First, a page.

Philly.com’s Pattison Ave. sports blog has an item this morning about a Bloomsburg University baseball player tweet attacking Springside Chestnut Hill Academy’s Mo’ne Davis for being popular and female. It’s a pattern that has become all too familiar for social media.
Davis, for anyone who inexplicably doesn’t know, was a sensation in last year’s Little League World Series, in which she was not only the first female pitcher to throw a shutout in the series, but the first African-American female to ever play in it. She was a sensation across the country, and even more so in Philadelphia where she and her Taney Dragons team were a welcome break from the city’s usual sports ineptitude.
But back to the stupid tweet. The Bloomsburg player, a first baseman (and apparently a very good one) Joey Casselberry, took to Twitter to post his reaction of news that Davis’ life is coming to the big screen. His tweet:
Disney is making a movie about Mo’ne Davis? WHAT A JOKE. That slut got rocked by Nevada.
The Philly.com story reports that Bloomsburg dismissed Casselberry from the team. His Twitter account was deactivated, and he issued the following apology:
“An example that one stupid tweet can ruin someone’s life and I couldn’t be more sorry about my actions last night. I please ask you to. … Forgive me and truly understand that I am in no way shape or form a sexist and I am a huge fan of Mo’ne. She was quite an inspiration.”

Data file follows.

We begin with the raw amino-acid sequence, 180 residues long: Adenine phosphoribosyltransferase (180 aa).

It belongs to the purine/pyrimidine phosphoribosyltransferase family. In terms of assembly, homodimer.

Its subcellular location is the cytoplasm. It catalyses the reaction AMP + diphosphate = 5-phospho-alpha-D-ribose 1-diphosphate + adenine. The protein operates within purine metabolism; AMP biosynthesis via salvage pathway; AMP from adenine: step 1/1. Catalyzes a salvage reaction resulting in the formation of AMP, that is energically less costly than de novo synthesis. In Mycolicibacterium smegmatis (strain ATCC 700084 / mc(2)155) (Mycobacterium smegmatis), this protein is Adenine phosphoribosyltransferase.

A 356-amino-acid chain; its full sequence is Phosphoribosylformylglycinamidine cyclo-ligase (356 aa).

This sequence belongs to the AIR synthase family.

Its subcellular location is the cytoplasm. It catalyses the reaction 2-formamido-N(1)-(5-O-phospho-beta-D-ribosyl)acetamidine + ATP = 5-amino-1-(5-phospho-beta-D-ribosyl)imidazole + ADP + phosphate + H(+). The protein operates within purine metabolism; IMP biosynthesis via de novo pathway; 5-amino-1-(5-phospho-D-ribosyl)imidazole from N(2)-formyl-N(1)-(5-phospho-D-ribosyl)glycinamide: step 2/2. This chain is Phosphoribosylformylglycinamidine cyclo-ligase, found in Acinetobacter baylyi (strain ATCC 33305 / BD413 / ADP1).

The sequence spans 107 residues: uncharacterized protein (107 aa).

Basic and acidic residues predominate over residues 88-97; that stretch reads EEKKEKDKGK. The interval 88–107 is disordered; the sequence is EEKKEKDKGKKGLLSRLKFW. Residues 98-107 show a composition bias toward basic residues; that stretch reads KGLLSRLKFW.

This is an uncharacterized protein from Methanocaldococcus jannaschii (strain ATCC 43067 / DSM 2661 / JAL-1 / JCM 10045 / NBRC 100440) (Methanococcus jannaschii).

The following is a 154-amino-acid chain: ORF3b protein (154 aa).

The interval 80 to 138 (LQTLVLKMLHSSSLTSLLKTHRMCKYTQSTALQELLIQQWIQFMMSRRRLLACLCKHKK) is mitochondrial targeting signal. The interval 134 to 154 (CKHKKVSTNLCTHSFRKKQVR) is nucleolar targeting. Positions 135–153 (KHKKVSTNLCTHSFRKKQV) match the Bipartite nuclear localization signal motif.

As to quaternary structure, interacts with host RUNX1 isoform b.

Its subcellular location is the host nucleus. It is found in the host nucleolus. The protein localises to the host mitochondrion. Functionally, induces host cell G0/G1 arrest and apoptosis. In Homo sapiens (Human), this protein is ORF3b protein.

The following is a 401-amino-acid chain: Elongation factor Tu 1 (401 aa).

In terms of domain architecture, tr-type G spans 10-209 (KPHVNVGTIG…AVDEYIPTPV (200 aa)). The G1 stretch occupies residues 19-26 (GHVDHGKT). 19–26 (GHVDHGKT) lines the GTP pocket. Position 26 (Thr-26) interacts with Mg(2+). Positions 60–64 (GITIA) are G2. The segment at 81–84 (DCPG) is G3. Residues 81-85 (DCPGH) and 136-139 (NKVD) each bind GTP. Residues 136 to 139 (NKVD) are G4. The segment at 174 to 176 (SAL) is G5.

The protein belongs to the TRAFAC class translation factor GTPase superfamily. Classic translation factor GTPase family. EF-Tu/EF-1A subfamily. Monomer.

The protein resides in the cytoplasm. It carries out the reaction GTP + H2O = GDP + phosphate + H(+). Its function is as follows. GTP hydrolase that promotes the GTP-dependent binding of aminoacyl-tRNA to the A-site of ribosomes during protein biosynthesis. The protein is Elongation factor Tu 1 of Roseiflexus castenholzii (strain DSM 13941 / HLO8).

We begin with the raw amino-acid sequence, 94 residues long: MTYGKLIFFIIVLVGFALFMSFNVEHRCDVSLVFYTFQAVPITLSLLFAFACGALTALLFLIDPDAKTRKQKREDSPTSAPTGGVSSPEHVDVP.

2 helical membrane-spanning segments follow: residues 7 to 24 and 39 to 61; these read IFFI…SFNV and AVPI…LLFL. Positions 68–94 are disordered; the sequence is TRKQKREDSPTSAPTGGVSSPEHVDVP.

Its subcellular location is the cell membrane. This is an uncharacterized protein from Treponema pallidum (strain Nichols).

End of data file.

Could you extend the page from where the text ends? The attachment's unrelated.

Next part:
Casselberry’s actions are stupid and demonstrate, yet again, why you should never tweet before thinking. Worse is how his tweet demonstrates how well-established the route of sexual denigration seems to be whenever the target is female. It’s one thing to think Davis doesn’t deserve a movie. It’s another to throw around the insult “slut” like it’s no big deal.
But such is the pattern today — from the finally waning sexist screeds of “gamergate” to recent, unprovoked attacks by Twitter trolls on former Phillies pitcher Curt Schilling’s daughter. Some of these episodes can and have been explained in part by the license of online anonymity. Casselberry’s tweet, however, was out in the open. And it probably never even occurred to him that the sexist stab was even sexist. It probably rolled right off his thumbs as he tapped the tweet into his phone.
Such examples are not boys being boys. There’s a real problem with how familiar we all are with sexist and sexual attacks leveled at women. Perhaps the post first, think later nature of social media is simply exposing attitudes that have always been there (I think this is probably true). Whatever the case may be, it’s an issue that needs to be addressed.
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